abusesaffiliationarrow-downarrow-leftarrow-rightarrow-upattack-typeburgerchevron-downchevron-leftchevron-rightchevron-upClock iconclosedeletedevelopment-povertydiscriminationdollardownloademailenvironmentexternal-linkfacebookfiltergenderglobegroupshealthinformation-outlineinformationinstagraminvestment-trade-globalisationissueslabourlanguagesShapeCombined Shapelocationmap-pinminusnewsorganisationotheroverviewpluspreviewprofilerefreshnewssearchsecurityPathtagticktooltiptwitteruniversalityweb
Article

Extraterritorial detention contracting in Australia & the UN Guiding Principles on Business & Human Rights

"Extraterritorial Detention Contracting in Australia and the UN Guiding Principles on Business and Human Rights," 21 April 2016

...Under the Australian Migration Act 1958, [asylum seekers entering its territory]...by boat are...subject to removal to two extraterritorial detention centres (EDCs)...[where] people...have been detained...for years with no real possibility of challenging their detention in a court of law...

These centres are run by companies to which Australia outsources its operational responsibility... Broadspectrum Limited [formerly Transfield]...is presently contracted by the Australian Government to run the EDCs... Broadspectrum makes decisions about detainee welfare, movement, communication, behaviour, accommodation, food, clothing, water, security and general conditions...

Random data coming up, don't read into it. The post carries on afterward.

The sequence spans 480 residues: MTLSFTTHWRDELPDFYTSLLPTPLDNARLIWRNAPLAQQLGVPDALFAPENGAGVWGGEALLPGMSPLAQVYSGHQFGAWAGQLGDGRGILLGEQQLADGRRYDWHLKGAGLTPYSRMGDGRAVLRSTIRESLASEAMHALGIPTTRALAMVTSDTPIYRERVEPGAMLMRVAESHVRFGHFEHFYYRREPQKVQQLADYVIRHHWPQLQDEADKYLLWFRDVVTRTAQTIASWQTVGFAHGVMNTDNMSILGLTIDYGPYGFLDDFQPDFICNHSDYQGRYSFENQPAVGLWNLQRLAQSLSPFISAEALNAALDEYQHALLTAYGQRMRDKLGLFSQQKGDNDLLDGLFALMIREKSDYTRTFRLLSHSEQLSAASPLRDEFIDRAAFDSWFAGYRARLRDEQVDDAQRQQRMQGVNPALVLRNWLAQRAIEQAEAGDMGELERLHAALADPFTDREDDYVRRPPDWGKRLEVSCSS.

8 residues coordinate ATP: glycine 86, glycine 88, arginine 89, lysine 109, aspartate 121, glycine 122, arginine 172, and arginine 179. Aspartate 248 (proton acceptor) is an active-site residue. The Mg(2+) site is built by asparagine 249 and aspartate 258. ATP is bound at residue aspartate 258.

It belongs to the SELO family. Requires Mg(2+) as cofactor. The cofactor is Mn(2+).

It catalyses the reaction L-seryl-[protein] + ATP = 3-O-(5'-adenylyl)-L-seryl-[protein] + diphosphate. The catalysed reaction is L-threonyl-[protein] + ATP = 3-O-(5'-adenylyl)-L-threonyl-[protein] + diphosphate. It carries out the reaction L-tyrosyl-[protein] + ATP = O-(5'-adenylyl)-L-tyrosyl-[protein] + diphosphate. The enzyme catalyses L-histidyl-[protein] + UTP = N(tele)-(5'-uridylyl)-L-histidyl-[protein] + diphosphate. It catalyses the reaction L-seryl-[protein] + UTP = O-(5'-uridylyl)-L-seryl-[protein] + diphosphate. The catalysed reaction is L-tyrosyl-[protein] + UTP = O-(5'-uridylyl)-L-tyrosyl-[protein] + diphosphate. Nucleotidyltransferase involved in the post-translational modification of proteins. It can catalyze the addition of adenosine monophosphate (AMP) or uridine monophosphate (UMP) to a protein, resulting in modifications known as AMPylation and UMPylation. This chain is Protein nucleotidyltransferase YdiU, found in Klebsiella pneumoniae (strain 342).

[According to No Business in Abuse (NBIA), a collective of Australian lawyers, researchers and human rights activists] Broadspectrum's involvement in operations at the EDCs is a textbook case of 'contribution to' adverse human rights impacts under UNGP 13(a)... Given the predictable nature of the abuses that have occurred, and the clear foreseeability of serious harm at the time of Broadspectrum's engagement with the extraterritorial detention regime, it seems implausible that any adequate due diligence...regarding the operation of an EDC would have failed to identify adverse human rights impacts...

The UN GPs clearly require a company engaged in an 'adverse human rights impact' to end its contribution to the abuse. NBIA's recommendations to the company, therefore, as set out in the NBIA Report, are: (1) End its operations at the EDCs; and (2) Remedy the historial abuses in which it has been complicit.

Continuing to contract for EDC work with the full knowledge that it will be required to breach its responsibility to respect human rights in its business activities is, in NBIA's assessment, simply not a tenable position... [also refers to Ferrovial]

Story timeline